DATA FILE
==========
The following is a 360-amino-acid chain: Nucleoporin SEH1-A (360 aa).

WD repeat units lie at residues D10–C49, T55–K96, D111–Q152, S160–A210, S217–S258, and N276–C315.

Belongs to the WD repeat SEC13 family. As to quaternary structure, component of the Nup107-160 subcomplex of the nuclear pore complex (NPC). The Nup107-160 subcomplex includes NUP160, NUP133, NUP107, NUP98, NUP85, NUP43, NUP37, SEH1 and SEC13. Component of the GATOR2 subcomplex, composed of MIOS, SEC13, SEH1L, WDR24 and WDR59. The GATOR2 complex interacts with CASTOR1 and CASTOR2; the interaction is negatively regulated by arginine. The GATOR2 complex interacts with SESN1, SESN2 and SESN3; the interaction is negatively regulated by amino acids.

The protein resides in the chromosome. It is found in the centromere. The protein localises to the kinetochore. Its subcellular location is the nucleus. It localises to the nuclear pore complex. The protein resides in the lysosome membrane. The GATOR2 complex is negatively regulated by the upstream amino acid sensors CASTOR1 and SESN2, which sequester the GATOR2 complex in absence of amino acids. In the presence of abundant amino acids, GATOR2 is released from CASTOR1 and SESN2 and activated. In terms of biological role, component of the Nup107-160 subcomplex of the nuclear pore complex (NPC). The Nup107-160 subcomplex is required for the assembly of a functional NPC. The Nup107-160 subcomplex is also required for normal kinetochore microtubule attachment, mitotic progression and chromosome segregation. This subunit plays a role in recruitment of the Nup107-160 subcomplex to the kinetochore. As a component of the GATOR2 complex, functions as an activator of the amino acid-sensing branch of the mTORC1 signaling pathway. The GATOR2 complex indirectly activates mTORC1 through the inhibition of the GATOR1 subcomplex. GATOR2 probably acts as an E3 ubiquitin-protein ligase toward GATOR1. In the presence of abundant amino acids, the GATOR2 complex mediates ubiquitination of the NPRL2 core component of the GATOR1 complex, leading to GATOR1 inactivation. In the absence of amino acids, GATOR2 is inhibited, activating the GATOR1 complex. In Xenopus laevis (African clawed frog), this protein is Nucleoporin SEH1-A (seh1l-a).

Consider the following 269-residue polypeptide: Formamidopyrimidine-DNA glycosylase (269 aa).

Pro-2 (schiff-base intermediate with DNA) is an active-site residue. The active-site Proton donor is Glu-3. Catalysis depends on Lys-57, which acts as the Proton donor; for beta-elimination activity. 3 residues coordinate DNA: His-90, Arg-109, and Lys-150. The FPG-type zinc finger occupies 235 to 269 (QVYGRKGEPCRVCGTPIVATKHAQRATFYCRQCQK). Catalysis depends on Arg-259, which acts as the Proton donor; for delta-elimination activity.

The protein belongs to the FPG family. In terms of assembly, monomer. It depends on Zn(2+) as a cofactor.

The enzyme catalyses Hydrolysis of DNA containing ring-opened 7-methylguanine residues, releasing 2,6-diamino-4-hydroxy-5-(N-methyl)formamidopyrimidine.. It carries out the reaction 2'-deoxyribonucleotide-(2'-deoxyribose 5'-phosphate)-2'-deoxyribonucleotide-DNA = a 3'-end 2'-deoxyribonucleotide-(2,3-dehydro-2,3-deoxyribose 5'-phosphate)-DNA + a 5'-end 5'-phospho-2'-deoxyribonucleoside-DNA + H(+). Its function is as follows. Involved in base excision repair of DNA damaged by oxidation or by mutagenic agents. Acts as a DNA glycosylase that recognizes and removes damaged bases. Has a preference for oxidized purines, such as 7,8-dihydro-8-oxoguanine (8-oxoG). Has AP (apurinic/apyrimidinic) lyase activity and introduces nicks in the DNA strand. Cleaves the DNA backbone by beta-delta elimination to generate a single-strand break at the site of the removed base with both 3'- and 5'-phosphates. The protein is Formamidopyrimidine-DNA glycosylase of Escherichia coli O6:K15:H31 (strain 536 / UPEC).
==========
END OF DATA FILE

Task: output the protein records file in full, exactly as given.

The following is a 360-amino-acid chain: Nucleoporin SEH1-A (360 aa).

WD repeat units lie at residues D10–C49, T55–K96, D111–Q152, S160–A210, S217–S258, and N276–C315.

Belongs to the WD repeat SEC13 family. As to quaternary structure, component of the Nup107-160 subcomplex of the nuclear pore complex (NPC). The Nup107-160 subcomplex includes NUP160, NUP133, NUP107, NUP98, NUP85, NUP43, NUP37, SEH1 and SEC13. Component of the GATOR2 subcomplex, composed of MIOS, SEC13, SEH1L, WDR24 and WDR59. The GATOR2 complex interacts with CASTOR1 and CASTOR2; the interaction is negatively regulated by arginine. The GATOR2 complex interacts with SESN1, SESN2 and SESN3; the interaction is negatively regulated by amino acids.

The protein resides in the chromosome. It is found in the centromere. The protein localises to the kinetochore. Its subcellular location is the nucleus. It localises to the nuclear pore complex. The protein resides in the lysosome membrane. The GATOR2 complex is negatively regulated by the upstream amino acid sensors CASTOR1 and SESN2, which sequester the GATOR2 complex in absence of amino acids. In the presence of abundant amino acids, GATOR2 is released from CASTOR1 and SESN2 and activated. In terms of biological role, component of the Nup107-160 subcomplex of the nuclear pore complex (NPC). The Nup107-160 subcomplex is required for the assembly of a functional NPC. The Nup107-160 subcomplex is also required for normal kinetochore microtubule attachment, mitotic progression and chromosome segregation. This subunit plays a role in recruitment of the Nup107-160 subcomplex to the kinetochore. As a component of the GATOR2 complex, functions as an activator of the amino acid-sensing branch of the mTORC1 signaling pathway. The GATOR2 complex indirectly activates mTORC1 through the inhibition of the GATOR1 subcomplex. GATOR2 probably acts as an E3 ubiquitin-protein ligase toward GATOR1. In the presence of abundant amino acids, the GATOR2 complex mediates ubiquitination of the NPRL2 core component of the GATOR1 complex, leading to GATOR1 inactivation. In the absence of amino acids, GATOR2 is inhibited, activating the GATOR1 complex. In Xenopus laevis (African clawed frog), this protein is Nucleoporin SEH1-A (seh1l-a).

Consider the following 269-residue polypeptide: Formamidopyrimidine-DNA glycosylase (269 aa).

Pro-2 (schiff-base intermediate with DNA) is an active-site residue. The active-site Proton donor is Glu-3. Catalysis depends on Lys-57, which acts as the Proton donor; for beta-elimination activity. 3 residues coordinate DNA: His-90, Arg-109, and Lys-150. The FPG-type zinc finger occupies 235 to 269 (QVYGRKGEPCRVCGTPIVATKHAQRATFYCRQCQK). Catalysis depends on Arg-259, which acts as the Proton donor; for delta-elimination activity.

The protein belongs to the FPG family. In terms of assembly, monomer. It depends on Zn(2+) as a cofactor.

The enzyme catalyses Hydrolysis of DNA containing ring-opened 7-methylguanine residues, releasing 2,6-diamino-4-hydroxy-5-(N-methyl)formamidopyrimidine.. It carries out the reaction 2'-deoxyribonucleotide-(2'-deoxyribose 5'-phosphate)-2'-deoxyribonucleotide-DNA = a 3'-end 2'-deoxyribonucleotide-(2,3-dehydro-2,3-deoxyribose 5'-phosphate)-DNA + a 5'-end 5'-phospho-2'-deoxyribonucleoside-DNA + H(+). Its function is as follows. Involved in base excision repair of DNA damaged by oxidation or by mutagenic agents. Acts as a DNA glycosylase that recognizes and removes damaged bases. Has a preference for oxidized purines, such as 7,8-dihydro-8-oxoguanine (8-oxoG). Has AP (apurinic/apyrimidinic) lyase activity and introduces nicks in the DNA strand. Cleaves the DNA backbone by beta-delta elimination to generate a single-strand break at the site of the removed base with both 3'- and 5'-phosphates. The protein is Formamidopyrimidine-DNA glycosylase of Escherichia coli O6:K15:H31 (strain 536 / UPEC).